Criminals are using malware to clean out cash machines around the world, stealing millions of dollars without having to insert a credit card.
Kaspersky Lab says that it discovered the Tyupkin malware after a forensic investigation conducted at the request of an unknown financial institution. Interpol is now working with countries to investigate the software, which has been spotted in Europe, Latin America, and Asia.
The attack first requires crooks to gain physical access to ATMs so that bootable CDs can be installed. Then, after a system reboot the infected ATM is under control and the malware runs in an infinite loop waiting for a command.
To make the scam harder to spot, the Tyupkin malware only accepts commands at specific times on Sunday and Monday nights. During those hours, the attackers are able to steal money from the infected machine.
When a gang member visits an infected ATM a unique digit combination appears on the screen. This is relayed to another crook over the phone who knows the algorithm needed to generate a session key. When the key is entered, the ATM displays details of how much money is in each cash cassette and invites the operator to choose one. Once this is done, 40 notes are dispensed.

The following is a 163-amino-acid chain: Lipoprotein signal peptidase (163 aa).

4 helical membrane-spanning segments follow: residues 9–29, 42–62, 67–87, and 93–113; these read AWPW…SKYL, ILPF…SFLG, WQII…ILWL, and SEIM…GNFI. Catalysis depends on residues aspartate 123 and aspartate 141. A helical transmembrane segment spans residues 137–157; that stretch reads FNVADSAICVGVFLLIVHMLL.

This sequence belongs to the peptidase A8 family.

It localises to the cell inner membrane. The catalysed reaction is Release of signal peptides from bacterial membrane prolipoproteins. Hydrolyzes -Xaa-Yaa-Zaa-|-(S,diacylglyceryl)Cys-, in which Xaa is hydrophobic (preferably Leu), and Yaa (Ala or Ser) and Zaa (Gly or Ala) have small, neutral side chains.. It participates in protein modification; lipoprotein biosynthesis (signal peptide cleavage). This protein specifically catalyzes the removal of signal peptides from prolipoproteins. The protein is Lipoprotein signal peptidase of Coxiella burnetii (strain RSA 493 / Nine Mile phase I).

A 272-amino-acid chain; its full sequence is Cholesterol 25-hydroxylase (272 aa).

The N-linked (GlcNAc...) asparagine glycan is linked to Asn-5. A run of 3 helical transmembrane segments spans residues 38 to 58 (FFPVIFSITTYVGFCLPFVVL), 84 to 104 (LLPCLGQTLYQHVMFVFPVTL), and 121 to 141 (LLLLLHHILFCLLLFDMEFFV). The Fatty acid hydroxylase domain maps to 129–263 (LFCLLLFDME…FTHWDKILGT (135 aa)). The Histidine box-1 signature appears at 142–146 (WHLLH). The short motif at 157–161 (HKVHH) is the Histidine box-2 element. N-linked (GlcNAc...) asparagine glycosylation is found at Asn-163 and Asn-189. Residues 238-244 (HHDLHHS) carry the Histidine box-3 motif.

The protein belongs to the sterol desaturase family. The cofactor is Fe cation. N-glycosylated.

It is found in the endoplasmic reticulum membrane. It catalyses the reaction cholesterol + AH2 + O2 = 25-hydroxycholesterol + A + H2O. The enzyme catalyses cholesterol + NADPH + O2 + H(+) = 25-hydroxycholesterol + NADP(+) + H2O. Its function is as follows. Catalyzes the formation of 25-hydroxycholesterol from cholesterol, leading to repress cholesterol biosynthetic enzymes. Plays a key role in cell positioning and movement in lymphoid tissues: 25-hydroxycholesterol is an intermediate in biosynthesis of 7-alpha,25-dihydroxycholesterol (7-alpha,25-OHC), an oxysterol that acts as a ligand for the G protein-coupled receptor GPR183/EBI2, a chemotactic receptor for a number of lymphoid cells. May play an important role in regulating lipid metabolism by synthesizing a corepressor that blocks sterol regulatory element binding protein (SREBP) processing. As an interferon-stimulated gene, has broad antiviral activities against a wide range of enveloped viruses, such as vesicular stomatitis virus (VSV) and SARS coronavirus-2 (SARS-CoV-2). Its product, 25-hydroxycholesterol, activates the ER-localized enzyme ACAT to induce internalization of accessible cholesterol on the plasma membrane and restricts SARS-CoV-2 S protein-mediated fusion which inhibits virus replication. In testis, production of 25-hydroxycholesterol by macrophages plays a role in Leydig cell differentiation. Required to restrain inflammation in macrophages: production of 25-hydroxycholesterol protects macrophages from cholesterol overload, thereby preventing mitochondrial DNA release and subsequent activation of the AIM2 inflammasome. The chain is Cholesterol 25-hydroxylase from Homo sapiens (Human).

Vicente Diaz, principal security researcher, Kaspersky Lab, says: "Over the last few years, we have observed a major upswing in ATM attacks using skimming devices and malicious software. Now we are seeing the natural evolution of this threat with cyber-criminals moving up the chain and targeting financial institutions directly. This is done by infecting ATMs themselves or launching direct APT-style attacks against banks."
The security company is advising banks to review the physical security of their ATMs and network infrastructure, change default Bios passwords and make sure machines have up-to-date antivirus protection.